Still Easy After All These Years

  • Fed
  • Michael Gayed

Let’s pretend you were living in a bunker since February 2009 with no access to the outside world. You come out of the bunker in February 2018 and are presented with the following facts:

1) The U.S. economic expansion is now eight and a half years long, the 3rd longest in history at 102 months and counting.

Data Sources: NBER, FRED. Date Range: January 1949 – December 2017.

2) The U.S. Unemployment rate has moved from 10% in October 2009 to 4.1% in January 2018. This is its lowest level since 2000.

Data Source: FRED. Date Range: January 1948 – January 2018.

3) Non-farm payrolls have been positive for 88 consecutive months, by far the longest streak in history (previous record was 48 months).

Data Source: FRED. Date Range: January 1939 – January 2018.

Given this backdrop, where would you expect the Federal Funds Rate to be?

If you said 4%, 5% or higher, you would be mistaken. Those would have all been good guesses given the historical precedent before 2009, but the period since then has been anything but normal.

The Federal Funds rate stands today in a range of 1.25% to 1.50%. To put that range in perspective, it is still below the Fed Funds Rate at the time of the Lehman Brothers bankruptcy (2.00%), when the U.S. economy was in the midst of the worst recession since the Great Depression.

This is another way of saying the Federal Reserve has maintained emergency monetary policy for far longer than any period in history. Just how easy has this policy been?

One way to measure relative easiness is to take the Effective Federal Funds Rate over time and subtract Core CPI over the prior year. This normalizes for the level of inflation, as higher inflation warrants a higher Fed Funds Rate and vice versa.

If we take the current Effective Federal Funds Rate (1.4%) and compare it to Core Inflation (Consumer Price Index (CPI)) over the past year (1.8%), this leaves us with a real Fed Funds Rate of -0.40%. The real Fed Funds Rate has now been negative for 117 consecutive months. The prior record was only 39 months.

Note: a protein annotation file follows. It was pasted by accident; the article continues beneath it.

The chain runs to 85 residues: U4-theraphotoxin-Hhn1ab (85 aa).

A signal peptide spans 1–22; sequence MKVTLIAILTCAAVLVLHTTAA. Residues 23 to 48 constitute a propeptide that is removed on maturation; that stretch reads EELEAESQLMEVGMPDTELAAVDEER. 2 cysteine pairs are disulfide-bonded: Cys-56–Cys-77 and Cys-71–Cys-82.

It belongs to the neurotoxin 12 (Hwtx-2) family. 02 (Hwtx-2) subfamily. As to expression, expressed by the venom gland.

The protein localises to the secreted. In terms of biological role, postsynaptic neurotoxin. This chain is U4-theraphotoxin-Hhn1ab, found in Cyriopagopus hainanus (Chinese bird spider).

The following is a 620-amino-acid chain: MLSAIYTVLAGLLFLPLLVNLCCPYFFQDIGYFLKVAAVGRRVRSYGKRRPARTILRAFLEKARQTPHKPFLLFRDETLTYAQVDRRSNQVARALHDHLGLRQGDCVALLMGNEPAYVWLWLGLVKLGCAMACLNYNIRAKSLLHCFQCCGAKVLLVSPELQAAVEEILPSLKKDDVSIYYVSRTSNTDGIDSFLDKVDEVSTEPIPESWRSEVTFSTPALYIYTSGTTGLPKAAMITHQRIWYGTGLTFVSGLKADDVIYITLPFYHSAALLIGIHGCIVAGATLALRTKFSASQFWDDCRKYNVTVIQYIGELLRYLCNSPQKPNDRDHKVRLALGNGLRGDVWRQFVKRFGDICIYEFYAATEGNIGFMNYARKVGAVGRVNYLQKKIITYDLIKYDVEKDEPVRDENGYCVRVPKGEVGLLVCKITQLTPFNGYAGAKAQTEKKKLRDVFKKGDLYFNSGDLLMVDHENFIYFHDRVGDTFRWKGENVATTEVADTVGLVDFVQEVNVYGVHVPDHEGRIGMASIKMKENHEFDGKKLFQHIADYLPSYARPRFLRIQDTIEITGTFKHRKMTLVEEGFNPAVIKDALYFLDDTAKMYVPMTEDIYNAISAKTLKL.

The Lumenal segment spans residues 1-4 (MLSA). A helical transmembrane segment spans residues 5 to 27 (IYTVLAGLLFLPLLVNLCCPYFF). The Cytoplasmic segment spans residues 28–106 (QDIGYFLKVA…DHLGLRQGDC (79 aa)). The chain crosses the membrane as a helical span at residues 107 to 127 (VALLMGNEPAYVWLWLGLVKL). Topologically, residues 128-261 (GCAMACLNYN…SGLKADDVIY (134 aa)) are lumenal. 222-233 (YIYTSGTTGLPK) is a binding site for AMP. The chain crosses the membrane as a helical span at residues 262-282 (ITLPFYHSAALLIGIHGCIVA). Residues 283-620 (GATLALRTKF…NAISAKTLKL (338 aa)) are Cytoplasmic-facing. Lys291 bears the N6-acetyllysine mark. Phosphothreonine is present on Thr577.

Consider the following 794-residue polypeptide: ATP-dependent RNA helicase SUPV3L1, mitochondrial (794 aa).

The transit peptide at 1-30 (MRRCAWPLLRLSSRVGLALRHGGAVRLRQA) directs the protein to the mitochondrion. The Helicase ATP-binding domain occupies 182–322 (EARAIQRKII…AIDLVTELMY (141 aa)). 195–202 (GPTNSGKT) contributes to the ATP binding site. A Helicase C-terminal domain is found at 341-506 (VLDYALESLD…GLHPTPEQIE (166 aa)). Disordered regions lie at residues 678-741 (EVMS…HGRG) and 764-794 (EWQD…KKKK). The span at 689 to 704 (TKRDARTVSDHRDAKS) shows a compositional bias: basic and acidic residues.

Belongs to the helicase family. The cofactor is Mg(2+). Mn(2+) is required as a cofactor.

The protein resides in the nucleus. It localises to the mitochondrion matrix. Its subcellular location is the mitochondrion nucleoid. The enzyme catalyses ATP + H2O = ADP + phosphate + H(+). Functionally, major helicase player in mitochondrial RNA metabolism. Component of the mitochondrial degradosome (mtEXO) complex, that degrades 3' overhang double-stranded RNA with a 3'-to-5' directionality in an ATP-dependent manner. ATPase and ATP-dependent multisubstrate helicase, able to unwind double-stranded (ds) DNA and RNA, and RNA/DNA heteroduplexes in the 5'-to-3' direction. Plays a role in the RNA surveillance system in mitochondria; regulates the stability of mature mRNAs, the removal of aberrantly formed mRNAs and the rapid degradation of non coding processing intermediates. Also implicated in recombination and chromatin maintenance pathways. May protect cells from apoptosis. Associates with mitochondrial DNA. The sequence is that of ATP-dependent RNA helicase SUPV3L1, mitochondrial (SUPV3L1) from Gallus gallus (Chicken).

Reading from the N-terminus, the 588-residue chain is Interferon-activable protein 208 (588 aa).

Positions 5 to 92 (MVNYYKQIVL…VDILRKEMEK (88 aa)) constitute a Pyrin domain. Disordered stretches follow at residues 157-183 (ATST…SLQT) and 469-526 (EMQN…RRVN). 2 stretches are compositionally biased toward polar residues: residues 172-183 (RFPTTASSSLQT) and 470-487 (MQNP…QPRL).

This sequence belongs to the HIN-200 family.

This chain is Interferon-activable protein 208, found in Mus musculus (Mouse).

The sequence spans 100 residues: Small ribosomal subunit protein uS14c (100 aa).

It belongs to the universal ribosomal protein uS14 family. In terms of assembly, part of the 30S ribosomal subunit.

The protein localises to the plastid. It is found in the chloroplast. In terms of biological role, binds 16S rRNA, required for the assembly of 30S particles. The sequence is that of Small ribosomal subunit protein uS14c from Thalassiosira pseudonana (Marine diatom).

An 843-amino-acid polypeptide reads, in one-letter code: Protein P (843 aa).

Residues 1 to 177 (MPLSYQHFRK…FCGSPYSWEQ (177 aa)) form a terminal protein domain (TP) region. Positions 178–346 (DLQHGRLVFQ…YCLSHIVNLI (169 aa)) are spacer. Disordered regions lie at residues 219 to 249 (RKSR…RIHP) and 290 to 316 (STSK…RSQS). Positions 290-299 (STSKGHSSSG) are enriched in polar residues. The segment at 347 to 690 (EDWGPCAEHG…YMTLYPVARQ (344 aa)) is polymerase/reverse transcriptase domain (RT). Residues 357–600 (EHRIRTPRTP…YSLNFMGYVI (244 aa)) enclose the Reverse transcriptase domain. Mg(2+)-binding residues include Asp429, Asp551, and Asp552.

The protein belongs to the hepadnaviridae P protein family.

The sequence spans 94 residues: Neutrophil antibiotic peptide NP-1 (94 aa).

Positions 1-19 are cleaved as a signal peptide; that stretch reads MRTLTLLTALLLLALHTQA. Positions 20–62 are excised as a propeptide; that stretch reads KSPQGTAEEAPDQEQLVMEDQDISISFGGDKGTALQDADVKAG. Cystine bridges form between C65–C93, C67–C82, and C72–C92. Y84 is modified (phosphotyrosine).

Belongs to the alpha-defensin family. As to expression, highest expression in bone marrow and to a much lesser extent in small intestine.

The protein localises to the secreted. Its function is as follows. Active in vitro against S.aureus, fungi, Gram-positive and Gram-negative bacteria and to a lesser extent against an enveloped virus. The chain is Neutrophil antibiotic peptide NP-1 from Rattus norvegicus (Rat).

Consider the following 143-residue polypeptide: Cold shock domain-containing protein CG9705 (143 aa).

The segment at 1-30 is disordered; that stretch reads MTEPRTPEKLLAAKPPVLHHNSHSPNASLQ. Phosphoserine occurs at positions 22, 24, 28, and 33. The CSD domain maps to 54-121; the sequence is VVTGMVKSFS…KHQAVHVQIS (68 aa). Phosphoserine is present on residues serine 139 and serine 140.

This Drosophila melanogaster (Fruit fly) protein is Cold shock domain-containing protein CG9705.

Where does that leave us today? In uncharted territory to say the least. The unprecedented era of easy monetary policy has led to an unprecedented boom in asset prices of all types: stocks, junk bonds, real estate, collectibles, etc., etc. Last year, that boom moved to the world of cryptocurrencies, where we witnessed one of the wildest manias of all time.

When will it end? Nobody knows, but market participants are currently expecting the Fed to hike rates 3 more times in 2018 (in March, June, and December). If they do so, monetary policy in the U.S. will be moving that much closer to historical norms. The question: will asset prices and valuations start moving in that direction as well?




Charlie Bilello is the Director of Research at Pension Partners, LLC, an investment advisor that manages mutual funds and separate accounts. He is the co-author of four award-winning research papers on market anomalies and investing. Mr. Bilello is responsible for strategy development, investment research and communicating the firm’s investment themes and portfolio positioning to clients. Prior to joining Pension Partners, he was the Managing Member of Momentum Global Advisors and previously held positions as a Credit, Equity and Hedge Fund Analyst at billion dollar alternative investment firms.

Mr. Bilello holds a J.D. and M.B.A. in Finance and Accounting from Fordham University and a B.A. in Economics from Binghamton University. Charlie holds a J.D. and M.B.A. in Finance and Accounting from Fordham University and a B.A. in Economics from Binghamton University. He is a Chartered Market Technician (CMT) and also holds the Certified Public Accountant (CPA) certificate.

In 2017, Charlie was named the StockTwits Person of the Year. He is a frequent contributor to Yahoo Finance and has been interviewed on CNBC, Bloomberg, and Fox Business.

You can follow Charlie on twitter here.


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